New York Times Hires Journalist Who Blamed Israel for Palestinian Suicide Bombers
The New York Times is once again facing tough questions about its objectivity and impartiality regarding its coverage of Israel.
It recently emerged that one of the Times‘ newest hires previously sought to justify and excuse terrorism against Israel — and, more specifically, blamed Israel for the actions of Palestinian suicide bombers who murdered hundreds of Israelis in the 2000s.
On November 3, the Times announced that it was welcoming a new reporter to its Jerusalem bureau. The press release on the Times’ website described Raja Abdulrahim as an “experienced foreign correspondent,” a “native Arabic speaker,” and a “strong storyteller and writer.”
But that’s only part of the story.
In June 2002, while a junior at the University of Florida, Abdulrahim penned a guest column for the school newspaper the Florida Independent Alligator titled, “Palestinians driven to bombing,” in which she claimed:
Another suicide bomber has attacked and the finger pointing has begun in every direction. But the fact is that the finger belongs not on the Palestinian Authority or some “Islamic militant group,” it belongs squarely on Israel and the Israeli Defense Forces.
This column was written during the most intense period of Palestinian suicide bombings in Israel.
Between 2000 and 2005, 141 suicide attacks claimed the lives of 587 people. In 2002 alone, there were no less than 47 lethal suicide bombings, which left 238 people dead and many more injured.
Among those killed were Holocaust survivors and pregnant women along with their unborn babies, because Palestinian terrorists deliberately targeted civilians. They struck buses, cafes, discos, shopping malls, and busy streets in a bid to kill as many Israelis as possible.
There is a term for this: Victim-blaming.
And for Abdulrahim, this was not an isolated occurrence. In September 2001, just weeks after the 9/11 attacks, she wrote a letter published in the Independent Florida Alligator contending that it would be erroneous to refer to Hamas and Iranian-backed Hezbollah as “fundamentalist” or “terror organizations.”
She continued by downplaying barbaric violence, risibly suggesting that these groups “are not ‘terrorizing’ Israelis, they are just defending their land and lives.”
In the same letter, Abdulrahim started a paragraph thus: “Ever since its occupation in 1948, Israel has killed innocent Palestinians…”
This phrase is deeply troubling, because it suggests that the formation of Israel resulted in the “occupation” of land it had no rightful claim to. And that is clearly not the case.
Does Abdulrahim believe that the Jewish people have a right to self-determination within any borders in the Land of Israel?
Will Abdulrahim Respond?
While the articles written by Abdulrahim date back two decades, it is important for her to at the very least address them, now that she has been given a regular platform at the New York Times to report on Israeli-Palestinian affairs.
If these were the words of a hot-headed, opinionated student, whose views were not yet fully formed, then she should say so, clearly and swiftly. If Abdulrahim now sees the world differently, it is imperative for her to reassure readers.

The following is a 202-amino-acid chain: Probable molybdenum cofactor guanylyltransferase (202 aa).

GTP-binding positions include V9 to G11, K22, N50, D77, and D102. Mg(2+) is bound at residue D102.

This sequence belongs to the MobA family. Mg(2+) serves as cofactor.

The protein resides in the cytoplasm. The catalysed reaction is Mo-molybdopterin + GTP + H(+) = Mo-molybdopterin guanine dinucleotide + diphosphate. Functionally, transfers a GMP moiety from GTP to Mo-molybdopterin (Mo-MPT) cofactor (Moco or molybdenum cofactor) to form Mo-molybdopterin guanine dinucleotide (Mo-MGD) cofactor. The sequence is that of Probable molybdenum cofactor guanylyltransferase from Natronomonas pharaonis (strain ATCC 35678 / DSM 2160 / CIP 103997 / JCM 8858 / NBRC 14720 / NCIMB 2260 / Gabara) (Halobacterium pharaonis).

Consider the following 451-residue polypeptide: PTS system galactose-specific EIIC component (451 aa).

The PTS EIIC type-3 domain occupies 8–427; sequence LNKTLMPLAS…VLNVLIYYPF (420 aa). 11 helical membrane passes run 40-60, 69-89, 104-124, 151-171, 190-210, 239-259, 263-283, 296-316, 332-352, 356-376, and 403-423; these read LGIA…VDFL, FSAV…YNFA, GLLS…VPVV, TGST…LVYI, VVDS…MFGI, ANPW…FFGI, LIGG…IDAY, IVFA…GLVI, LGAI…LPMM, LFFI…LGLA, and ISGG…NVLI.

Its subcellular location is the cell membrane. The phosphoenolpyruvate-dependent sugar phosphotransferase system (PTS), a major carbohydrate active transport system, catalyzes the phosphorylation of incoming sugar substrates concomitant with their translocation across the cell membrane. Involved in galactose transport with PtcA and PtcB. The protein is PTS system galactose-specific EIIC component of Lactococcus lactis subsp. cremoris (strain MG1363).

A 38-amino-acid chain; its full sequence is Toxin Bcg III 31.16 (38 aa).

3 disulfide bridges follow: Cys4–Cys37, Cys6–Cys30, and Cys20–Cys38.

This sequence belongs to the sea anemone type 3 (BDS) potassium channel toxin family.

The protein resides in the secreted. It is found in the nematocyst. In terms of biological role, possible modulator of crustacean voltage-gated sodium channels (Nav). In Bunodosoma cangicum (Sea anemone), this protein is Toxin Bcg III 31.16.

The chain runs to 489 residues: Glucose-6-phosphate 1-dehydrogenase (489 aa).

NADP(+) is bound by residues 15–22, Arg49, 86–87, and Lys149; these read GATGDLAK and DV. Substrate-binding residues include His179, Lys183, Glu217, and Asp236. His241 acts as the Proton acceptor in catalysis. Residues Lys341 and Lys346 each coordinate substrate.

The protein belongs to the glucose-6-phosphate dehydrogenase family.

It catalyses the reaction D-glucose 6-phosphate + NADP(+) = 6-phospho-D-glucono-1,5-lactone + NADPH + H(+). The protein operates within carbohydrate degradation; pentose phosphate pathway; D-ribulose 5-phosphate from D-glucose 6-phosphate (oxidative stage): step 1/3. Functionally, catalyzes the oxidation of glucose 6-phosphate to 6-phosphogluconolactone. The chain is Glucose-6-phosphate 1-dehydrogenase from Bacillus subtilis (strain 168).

However, despite calls on social media for her to do just that, Abdulrahim has thus far remained silent.
Please, please tell me that those were the words of an overzealous teenager, and that you no longer believe this, @RajaAbdulrahim.
Because from here these statements sound like inexcusable victim-blaming and your impartiality and objectivity is called into question.
— (((Emanuel Miller))) (@emanumiller) November 5, 2021
But the buck does not stop with Abdulrahim.
Over the past year, HonestReporting has revealed numerous examples of contributors, essayists, and journalists working for well-known news outlets who have espoused anti-Israel and antisemitic views. Many have conflated terrorism with “resistance,” or sought to explain away violence directed against Israeli civilians. At least one journalist repeatedly compared Israel with the Nazis.
And the problem is not limited to traditional media either.
Just last week, HonestReporting documented how Twitter’s new Editorial Curator Lead for the Middle East and North Africa, Fadah Jassem, has a history of anti-Israel tweets, including at least one which apparently cited the notorious antisemite Louis Farrakhan.
After HonestReporting and others pushed for an explanation, Jassem issued an apology.
It is clear that lessons need to be learned: as a matter of basic policy, news outlets including the New York Times, the BBC, and others need to stop acting as megaphones for those who espouse anti-Israel or antisemitic views, especially when the ostensible job of such individuals is to report objectively on issues related to the Jewish state.
Until then, the integrity of the media as a whole is liable to be comprised.
Emanuel Miller is a writer-researcher for HonestReporting, a Jerusalem-based media watchdog with a focus on antisemitism and anti-Israel bias, where a version of this article first appeared.